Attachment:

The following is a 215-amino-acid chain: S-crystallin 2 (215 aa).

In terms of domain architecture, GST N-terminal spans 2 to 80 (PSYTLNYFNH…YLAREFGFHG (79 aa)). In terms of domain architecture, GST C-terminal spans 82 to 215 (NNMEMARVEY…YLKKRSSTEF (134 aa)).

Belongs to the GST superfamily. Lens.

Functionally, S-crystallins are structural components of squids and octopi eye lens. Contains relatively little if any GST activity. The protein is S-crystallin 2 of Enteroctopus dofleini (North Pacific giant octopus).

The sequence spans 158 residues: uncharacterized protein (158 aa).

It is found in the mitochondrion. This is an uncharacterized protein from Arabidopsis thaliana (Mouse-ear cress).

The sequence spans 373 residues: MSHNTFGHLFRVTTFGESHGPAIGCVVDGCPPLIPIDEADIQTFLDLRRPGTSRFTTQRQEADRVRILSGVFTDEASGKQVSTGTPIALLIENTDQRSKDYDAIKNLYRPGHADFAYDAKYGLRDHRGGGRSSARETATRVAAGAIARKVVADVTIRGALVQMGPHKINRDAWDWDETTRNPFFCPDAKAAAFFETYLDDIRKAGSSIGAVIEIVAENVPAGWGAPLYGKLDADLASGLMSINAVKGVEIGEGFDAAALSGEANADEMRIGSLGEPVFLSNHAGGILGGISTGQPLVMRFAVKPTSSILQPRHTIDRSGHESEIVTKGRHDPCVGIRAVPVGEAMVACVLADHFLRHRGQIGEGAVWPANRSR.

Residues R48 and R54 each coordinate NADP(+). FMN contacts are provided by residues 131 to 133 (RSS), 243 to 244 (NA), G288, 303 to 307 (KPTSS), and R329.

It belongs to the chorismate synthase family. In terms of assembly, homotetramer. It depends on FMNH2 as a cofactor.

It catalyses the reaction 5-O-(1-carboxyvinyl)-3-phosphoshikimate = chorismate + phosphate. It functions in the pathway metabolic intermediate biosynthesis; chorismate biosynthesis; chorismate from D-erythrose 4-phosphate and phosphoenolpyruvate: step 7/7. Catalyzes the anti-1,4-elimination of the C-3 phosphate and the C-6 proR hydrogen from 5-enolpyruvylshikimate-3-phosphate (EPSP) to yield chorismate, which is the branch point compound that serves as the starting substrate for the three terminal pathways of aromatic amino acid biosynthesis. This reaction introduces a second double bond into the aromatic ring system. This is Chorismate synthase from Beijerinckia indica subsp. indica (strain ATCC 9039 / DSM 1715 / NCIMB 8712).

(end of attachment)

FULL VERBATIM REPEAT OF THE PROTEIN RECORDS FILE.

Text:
The following is a 215-amino-acid chain: S-crystallin 2 (215 aa).

In terms of domain architecture, GST N-terminal spans 2 to 80 (PSYTLNYFNH…YLAREFGFHG (79 aa)). In terms of domain architecture, GST C-terminal spans 82 to 215 (NNMEMARVEY…YLKKRSSTEF (134 aa)).

Belongs to the GST superfamily. Lens.

Functionally, S-crystallins are structural components of squids and octopi eye lens. Contains relatively little if any GST activity. The protein is S-crystallin 2 of Enteroctopus dofleini (North Pacific giant octopus).

The sequence spans 158 residues: uncharacterized protein (158 aa).

It is found in the mitochondrion. This is an uncharacterized protein from Arabidopsis thaliana (Mouse-ear cress).

The sequence spans 373 residues: MSHNTFGHLFRVTTFGESHGPAIGCVVDGCPPLIPIDEADIQTFLDLRRPGTSRFTTQRQEADRVRILSGVFTDEASGKQVSTGTPIALLIENTDQRSKDYDAIKNLYRPGHADFAYDAKYGLRDHRGGGRSSARETATRVAAGAIARKVVADVTIRGALVQMGPHKINRDAWDWDETTRNPFFCPDAKAAAFFETYLDDIRKAGSSIGAVIEIVAENVPAGWGAPLYGKLDADLASGLMSINAVKGVEIGEGFDAAALSGEANADEMRIGSLGEPVFLSNHAGGILGGISTGQPLVMRFAVKPTSSILQPRHTIDRSGHESEIVTKGRHDPCVGIRAVPVGEAMVACVLADHFLRHRGQIGEGAVWPANRSR.

Residues R48 and R54 each coordinate NADP(+). FMN contacts are provided by residues 131 to 133 (RSS), 243 to 244 (NA), G288, 303 to 307 (KPTSS), and R329.

It belongs to the chorismate synthase family. In terms of assembly, homotetramer. It depends on FMNH2 as a cofactor.

It catalyses the reaction 5-O-(1-carboxyvinyl)-3-phosphoshikimate = chorismate + phosphate. It functions in the pathway metabolic intermediate biosynthesis; chorismate biosynthesis; chorismate from D-erythrose 4-phosphate and phosphoenolpyruvate: step 7/7. Catalyzes the anti-1,4-elimination of the C-3 phosphate and the C-6 proR hydrogen from 5-enolpyruvylshikimate-3-phosphate (EPSP) to yield chorismate, which is the branch point compound that serves as the starting substrate for the three terminal pathways of aromatic amino acid biosynthesis. This reaction introduces a second double bond into the aromatic ring system. This is Chorismate synthase from Beijerinckia indica subsp. indica (strain ATCC 9039 / DSM 1715 / NCIMB 8712).